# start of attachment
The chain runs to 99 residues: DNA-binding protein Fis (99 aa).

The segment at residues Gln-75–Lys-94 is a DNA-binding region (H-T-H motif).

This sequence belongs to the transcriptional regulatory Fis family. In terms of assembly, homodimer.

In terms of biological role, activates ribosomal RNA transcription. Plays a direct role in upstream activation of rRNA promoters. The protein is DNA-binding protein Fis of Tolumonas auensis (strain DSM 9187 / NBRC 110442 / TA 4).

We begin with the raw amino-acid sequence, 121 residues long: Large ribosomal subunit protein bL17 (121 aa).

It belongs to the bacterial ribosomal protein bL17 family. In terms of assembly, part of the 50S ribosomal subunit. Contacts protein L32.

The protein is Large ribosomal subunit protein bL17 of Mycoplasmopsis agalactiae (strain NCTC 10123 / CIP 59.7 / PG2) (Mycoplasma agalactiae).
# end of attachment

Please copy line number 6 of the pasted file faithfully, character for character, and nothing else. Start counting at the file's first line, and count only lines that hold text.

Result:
It belongs to the bacterial ribosomal protein bL17 family. In terms of assembly, part of the 50S ribosomal subunit. Contacts protein L32.